Investment in alternative commercial sectors falls in fourth quarter

Year-over-year investment in alternative sectors of commercial real estate took a step back in the last three months of 2022, putting a stop to eight straight quarters of annualized deal volume growth, according to MSCI Real Assets.

MSCI counts “alternative sectors” as those separate from the traditionally major segments of office, retail, industrial, multifamily and hotels (the company also generally groups senior housing and development sites with the major sectors). Outside such asset classes, transaction volume in the fourth quarter of last year totaled $14 billion, down 66% from the same quarter in 2021.

On an annualized basis, every alternative sector saw double-digit declines in transaction volumes during the fourth quarter. And it wasn’t just because of a lack of portfolio or entity-level deals: Individual property investment suffered in the fourth quarter as well, plunging 55% year over year.

The Q4 2022 pullback across all alternative sectors was so sharp that it was enough to pull the full-year alternative-sector volume 12% below that of 2021. But such drops, according to MSCI, are reflective of weakness within the entire commercial real estate market rather than weakness in any specific sector.

Alternative property sales comprised 10% of commercial real estate deals in Q4 2022, matching the average alternative-sector share for all fourth quarters from 2017 to 2021. In fact, the record-high amount of alternative-sector sales seen in the boom year of 2021 represented just a single percentage point more of the total commercial market share than that of Q4 2022.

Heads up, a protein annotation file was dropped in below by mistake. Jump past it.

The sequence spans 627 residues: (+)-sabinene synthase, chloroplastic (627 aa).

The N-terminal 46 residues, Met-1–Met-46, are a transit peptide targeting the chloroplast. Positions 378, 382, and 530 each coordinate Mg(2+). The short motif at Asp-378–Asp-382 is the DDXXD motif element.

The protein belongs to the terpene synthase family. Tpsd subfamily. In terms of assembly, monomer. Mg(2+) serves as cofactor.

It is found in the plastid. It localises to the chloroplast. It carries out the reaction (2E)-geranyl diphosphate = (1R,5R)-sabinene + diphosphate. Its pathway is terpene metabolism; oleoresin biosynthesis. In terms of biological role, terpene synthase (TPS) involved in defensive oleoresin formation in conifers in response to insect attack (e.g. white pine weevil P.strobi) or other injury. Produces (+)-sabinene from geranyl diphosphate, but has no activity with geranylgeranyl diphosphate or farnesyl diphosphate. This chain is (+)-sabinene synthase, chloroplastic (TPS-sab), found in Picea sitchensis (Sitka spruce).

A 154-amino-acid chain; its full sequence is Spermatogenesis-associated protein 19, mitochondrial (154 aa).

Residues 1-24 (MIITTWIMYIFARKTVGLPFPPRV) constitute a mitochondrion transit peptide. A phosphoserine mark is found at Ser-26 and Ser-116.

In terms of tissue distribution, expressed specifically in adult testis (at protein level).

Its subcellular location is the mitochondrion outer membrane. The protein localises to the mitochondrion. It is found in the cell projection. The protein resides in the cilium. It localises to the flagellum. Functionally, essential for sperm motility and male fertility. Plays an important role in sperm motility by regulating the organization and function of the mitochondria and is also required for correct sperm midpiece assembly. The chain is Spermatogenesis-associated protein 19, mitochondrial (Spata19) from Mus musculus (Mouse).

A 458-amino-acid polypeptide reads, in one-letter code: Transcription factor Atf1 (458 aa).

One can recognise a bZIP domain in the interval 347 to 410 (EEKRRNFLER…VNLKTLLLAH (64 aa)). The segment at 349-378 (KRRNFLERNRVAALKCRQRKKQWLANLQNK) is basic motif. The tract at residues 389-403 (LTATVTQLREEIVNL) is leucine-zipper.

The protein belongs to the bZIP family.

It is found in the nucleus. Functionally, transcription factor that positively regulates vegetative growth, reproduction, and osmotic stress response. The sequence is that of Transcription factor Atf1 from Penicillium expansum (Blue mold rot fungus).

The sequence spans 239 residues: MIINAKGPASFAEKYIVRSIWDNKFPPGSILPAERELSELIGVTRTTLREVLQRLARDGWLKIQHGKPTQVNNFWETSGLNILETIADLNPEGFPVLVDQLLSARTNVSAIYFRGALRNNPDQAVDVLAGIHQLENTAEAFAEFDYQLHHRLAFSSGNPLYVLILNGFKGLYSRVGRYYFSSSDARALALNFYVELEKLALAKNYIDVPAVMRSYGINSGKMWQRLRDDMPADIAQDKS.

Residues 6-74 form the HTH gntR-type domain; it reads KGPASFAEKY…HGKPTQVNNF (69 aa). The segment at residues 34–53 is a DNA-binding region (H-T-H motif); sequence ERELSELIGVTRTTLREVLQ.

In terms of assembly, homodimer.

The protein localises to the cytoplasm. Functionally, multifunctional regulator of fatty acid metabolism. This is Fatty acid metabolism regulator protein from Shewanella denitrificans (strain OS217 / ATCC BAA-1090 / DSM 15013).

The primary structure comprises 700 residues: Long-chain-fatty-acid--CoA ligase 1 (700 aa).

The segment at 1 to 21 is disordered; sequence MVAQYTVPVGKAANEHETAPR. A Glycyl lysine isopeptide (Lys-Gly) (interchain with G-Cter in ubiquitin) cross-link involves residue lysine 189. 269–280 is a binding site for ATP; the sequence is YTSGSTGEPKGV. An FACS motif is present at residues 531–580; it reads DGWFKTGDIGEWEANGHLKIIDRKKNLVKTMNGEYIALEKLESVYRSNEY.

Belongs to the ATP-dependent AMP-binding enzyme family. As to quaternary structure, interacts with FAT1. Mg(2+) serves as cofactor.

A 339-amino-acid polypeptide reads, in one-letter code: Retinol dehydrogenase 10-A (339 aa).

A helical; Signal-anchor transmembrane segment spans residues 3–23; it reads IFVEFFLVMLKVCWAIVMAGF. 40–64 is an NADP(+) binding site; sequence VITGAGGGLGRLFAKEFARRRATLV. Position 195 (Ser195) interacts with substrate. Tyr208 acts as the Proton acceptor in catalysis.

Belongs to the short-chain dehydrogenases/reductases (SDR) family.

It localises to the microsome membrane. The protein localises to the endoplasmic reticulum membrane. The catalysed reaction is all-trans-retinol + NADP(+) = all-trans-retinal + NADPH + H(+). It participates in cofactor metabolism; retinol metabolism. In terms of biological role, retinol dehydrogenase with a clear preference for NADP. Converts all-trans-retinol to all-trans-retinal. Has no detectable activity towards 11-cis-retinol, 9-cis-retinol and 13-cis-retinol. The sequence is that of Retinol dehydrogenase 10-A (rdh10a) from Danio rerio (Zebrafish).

Three alternative sectors saw their full-year deal volume grow in 2022. Medical office volume grew from $18.3 billion in sales in 2021 to $19.3 billion in 2022, reflecting the enhanced demand for such spaces in a post-pandemic commercial real estate world. Likewise, with burgeoning space requirements in the technology sector, data-center sales rose to $9 billion in 2022, up $8.2 billion the year prior.

And student housing, due in part to invigorated attention from overseas investors, jumped from $12.3 billion in volume in 2021 to $20.2 billion last year. That’s a 64% year-over-year increase, propelled largely by the entity-level acquisition of American Campus Communities by Blackstone in August.


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